While Rosenstein’s willingness to let Nunes view the document appears to have succeeded in keeping the peace for now, Republican lawmakers on a separate committee are also fuming at what they say is a department foot-dragging on many of their attempts to obtain and review records.

Rep. Jim JordanJames (Jim) Daniel JordanCheney's decision not to run for Senate sparks Speaker chatter The Hill's Morning Report - Trump trial begins with clash over rules This week: Raucous rules fight, opening arguments in impeachment trial MORE (R-Ohio), a House Judiciary Committee member, said that if his panel does not receive the documents they’ve requested as part of his panel’s investigation into FBI decisionmaking during the election, then all options are on the table.

“Our patience has run out because the American people’s patience have run out so I think if they don’t change things in a dramatic fashion in a short period of time — I’m talking days, not weeks or months — then I think everything is on the table,” Jordan told The Hill on Wednesday.

He said this includes contempt and impeachment proceedings as well as calling for resignations.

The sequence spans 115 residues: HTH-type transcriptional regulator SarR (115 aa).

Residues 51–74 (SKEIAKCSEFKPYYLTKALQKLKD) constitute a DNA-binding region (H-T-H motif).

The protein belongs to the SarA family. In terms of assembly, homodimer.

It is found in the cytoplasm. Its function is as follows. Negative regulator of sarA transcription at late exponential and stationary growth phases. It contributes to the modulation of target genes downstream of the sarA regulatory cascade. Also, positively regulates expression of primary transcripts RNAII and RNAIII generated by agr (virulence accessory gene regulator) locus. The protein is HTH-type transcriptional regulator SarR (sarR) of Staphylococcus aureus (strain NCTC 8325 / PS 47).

Rep. Adam SchiffAdam Bennett SchiffThe Hill's Morning Report - House prosecutes Trump as 'lawless,' 'corrupt' What to watch for on Day 3 of Senate impeachment trial Democrats' impeachment case lands with a thud with GOP — but real audience is voters MORE (Calif.), the top Democrat on the House Intelligence Committee, defended the two officials after Nunes publicly voiced his impeachment threat.

“Both Rosenstein and Wray have already made available to the Intelligence Committee scores of highly sensitive documents related to ongoing investigations — including Foreign Intelligence Surveillance Act (FISA) applications — the details of which the majority proceeded to disclose in a deliberately misleading manner which the department rightly called ‘extraordinarily reckless,’ ” Schiff said in a statement.

“The chairman’s rhetoric is a shocking and irresponsible escalation of the GOP’s attacks on the FBI and [Department of Justice],” he added, saying it is intended to undermine Mueller’s probe.
 
Updated at 9:51 p.m.